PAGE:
Moving forward, the broader question is how Sino-Philippine tensions in the South China Sea might evolve during the rest of President Marcos’s single six-year presidential term, which lasts until mid-2028. This question will play out amid other domestic, regional and global realities. Domestically, while Mr. Marcos’s headwinds now largely revolve around cost-of-living issues and some fallout from his bid to rebrand the Marcos family name, his administration will nonetheless face a challenge in sustaining a tougher posture against Beijing in the democracy with diverse voices, some of whom still see reward in economic engagement with China despite the risks. There are worries in Manila and in some other Southeast Asian capitals about where the South China Sea issue will fit on the ASEAN agenda in 2024, with the body’s annually rotating chairmanship moving from Indonesia to Laos next year before moving back to countries that typically advocate for a stronger stance (Malaysia in 2025, then the Philippines in 2026). At a global level, a potential transition to a new U.S. president after elections in November 2024 could also affect the evolution of U.S.-Philippine ties and Indo-Pacific policy, even if their general trajectories remain unchanged.



Three scenarios are possible.

Most likely: The status quo of periodic coercion continues

The first scenario, and the most likely one, is continuity. China will undertake periodic coercion against the Philippines. But Beijing will be careful not to undertake military actions that might trigger direct U.S. intervention which would result in conflict.

Meanwhile, the Philippines, which is much weaker militarily than Beijing, will continue pursuing what it views as routine activities like resupply operations as best it can while also seeking help from like-minded partners such as Australia, Japan and the U.S. to spotlight, protest and counter aggressive Chinese activities. Manila may also continue to raise this issue at ASEAN fora.

Yet at the same time, Manila would also avoid taking overly risky actions toward Beijing. From a Philippine perspective, a perceived reckless response to Chinese actions in the eyes of others might either play into Chinese arguments that the Philippines is changing the status quo or might weaken the case for the U.S. fully supporting Manila in the South China Sea. 

Somewhat likely: South China Sea tensions escalate

The second scenario is the escalation scenario. Though this scenario may have been seen as less likely even a year ago, it has become more of a source of worry in the past few months. In this scenario, we would see the action-reaction dynamic between China and the Philippines noted above not just continue, but escalate to a potential crisis. Beijing’s coercive actions could grow bolder as its patience wears thin. It could begin not just obstructing and harassing Philippine vessels, but even sparking small collisions, boarding them, or detaining some of the crew under a real or false pretext.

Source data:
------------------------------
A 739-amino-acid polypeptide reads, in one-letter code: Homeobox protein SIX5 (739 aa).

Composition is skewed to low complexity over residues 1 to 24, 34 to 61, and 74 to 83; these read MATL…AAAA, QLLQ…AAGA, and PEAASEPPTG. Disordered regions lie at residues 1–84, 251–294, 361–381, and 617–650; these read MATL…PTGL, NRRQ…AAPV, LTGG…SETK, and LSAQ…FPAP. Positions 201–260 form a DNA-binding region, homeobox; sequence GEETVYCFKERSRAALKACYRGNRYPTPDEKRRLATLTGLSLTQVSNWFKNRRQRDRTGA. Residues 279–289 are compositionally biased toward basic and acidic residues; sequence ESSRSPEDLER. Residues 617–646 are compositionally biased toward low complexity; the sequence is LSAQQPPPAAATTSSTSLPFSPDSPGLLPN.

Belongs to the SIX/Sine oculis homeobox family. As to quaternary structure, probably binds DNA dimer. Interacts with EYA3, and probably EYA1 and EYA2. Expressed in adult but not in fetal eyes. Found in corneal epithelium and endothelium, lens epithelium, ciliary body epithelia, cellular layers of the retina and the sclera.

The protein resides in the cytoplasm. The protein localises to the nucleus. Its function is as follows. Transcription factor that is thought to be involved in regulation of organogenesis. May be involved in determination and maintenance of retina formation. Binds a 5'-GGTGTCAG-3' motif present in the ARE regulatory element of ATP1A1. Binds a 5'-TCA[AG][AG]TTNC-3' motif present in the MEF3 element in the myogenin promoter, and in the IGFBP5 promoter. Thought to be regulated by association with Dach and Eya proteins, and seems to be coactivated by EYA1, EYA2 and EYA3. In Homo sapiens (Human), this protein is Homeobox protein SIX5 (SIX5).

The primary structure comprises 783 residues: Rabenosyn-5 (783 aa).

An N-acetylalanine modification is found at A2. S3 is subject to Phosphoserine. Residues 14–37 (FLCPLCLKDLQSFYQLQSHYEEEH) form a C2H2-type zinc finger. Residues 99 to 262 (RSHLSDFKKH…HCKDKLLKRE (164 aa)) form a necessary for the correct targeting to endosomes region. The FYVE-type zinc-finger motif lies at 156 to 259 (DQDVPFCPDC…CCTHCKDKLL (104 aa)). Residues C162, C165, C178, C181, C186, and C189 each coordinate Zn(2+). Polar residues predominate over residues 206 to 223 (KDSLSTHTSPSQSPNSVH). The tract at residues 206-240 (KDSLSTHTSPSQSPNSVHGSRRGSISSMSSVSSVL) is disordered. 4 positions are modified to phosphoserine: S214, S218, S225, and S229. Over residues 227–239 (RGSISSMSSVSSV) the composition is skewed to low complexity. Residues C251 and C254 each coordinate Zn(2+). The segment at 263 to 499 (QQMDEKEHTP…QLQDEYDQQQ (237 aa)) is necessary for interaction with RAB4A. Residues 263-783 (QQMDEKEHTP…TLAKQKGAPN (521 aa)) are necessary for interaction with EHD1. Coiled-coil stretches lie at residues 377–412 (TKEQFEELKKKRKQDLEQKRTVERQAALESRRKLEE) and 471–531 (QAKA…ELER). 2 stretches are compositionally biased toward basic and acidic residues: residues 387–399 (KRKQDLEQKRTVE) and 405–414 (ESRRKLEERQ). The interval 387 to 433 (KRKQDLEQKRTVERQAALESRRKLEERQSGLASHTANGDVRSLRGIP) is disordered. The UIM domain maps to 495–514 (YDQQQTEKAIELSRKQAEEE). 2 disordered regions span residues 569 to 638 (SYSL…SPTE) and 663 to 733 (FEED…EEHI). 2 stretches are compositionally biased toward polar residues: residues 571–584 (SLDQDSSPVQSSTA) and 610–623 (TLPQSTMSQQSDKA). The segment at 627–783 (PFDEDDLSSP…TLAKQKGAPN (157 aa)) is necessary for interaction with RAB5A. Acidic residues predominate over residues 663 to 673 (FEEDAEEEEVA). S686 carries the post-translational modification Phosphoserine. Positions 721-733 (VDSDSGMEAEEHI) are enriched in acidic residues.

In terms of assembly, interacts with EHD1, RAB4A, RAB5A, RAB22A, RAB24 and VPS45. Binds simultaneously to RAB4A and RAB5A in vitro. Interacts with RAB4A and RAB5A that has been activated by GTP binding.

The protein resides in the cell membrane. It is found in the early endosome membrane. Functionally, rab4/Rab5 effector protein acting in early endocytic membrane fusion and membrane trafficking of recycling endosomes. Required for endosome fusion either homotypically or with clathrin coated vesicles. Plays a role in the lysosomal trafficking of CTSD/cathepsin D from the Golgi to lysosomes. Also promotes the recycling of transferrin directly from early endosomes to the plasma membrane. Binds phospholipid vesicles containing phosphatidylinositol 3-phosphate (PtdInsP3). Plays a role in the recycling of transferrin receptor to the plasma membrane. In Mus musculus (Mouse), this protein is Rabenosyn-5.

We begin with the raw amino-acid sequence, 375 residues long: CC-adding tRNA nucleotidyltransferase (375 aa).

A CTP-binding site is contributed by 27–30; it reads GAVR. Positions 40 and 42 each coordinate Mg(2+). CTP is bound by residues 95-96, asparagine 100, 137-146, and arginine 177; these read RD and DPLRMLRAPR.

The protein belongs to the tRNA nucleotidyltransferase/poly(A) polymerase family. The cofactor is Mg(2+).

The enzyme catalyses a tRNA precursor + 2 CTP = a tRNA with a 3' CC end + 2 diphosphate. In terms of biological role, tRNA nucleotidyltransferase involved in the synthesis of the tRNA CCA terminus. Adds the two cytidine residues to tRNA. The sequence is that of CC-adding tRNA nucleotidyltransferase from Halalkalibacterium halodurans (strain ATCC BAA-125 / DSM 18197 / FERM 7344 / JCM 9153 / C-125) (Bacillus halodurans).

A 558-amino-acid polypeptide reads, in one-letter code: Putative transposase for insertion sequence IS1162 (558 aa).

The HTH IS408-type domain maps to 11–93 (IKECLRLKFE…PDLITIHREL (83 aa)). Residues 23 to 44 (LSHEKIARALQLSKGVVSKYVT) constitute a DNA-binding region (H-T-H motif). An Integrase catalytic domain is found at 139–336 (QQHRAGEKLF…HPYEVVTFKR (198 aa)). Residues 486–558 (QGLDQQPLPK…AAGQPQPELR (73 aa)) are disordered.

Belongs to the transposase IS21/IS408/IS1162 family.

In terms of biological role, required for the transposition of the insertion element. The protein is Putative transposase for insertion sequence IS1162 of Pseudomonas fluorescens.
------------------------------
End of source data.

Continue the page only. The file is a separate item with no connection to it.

In response, the Philippines and its partners may feel compelled to escalate their reaction as well. This could take various forms, including more regularized assistance of Philippine resupply missions out to Second Thomas Shoal. The Philippines could also try to reinforce its outpost on the shoal sometime in the future to strengthen its claim. Any of these actions would in turn increase the risk that Beijing’s obstruction of one of these missions results in a potential accident, miscalculation or deliberate initiation of conflict.

Unlikely for now: Tensions ease

The third scenario is cooling. This may seem unlikely for now, but the past ebbs and flows in how China, the Philippines and other external players like the U.S. have behaved on the South China Sea question suggest that it would be myopic to only extrapolate linearly from current developments.

Under this scenario, periodic China-Philippine tensions would continue in the South China Sea. But Beijing and Manila would at least find a way to routinely manage cycles of potential tensions that periodically emerge through events such as Philippine resupply missions to Second Thomas Shoal or the movement of fishermen in Scarborough Shoal. This is most likely to happen due to some sort of give-and-take arrangement both leaders are able to work out on specific flashpoints or behaviors. It may also be paired with more diplomatic and economic incentives coming from Beijing.

Both sides will need to be creative in designing these arrangements, particularly since there will be skepticism after the unrealized benefits from Mr. Duterte’s China pivot and President Marcos’ earlier efforts to engage with Beijing. Past Sino-Philippine South China Sea tensions also suggest that while cooling measures may work for a while, they are difficult to sustain when tensions rise again.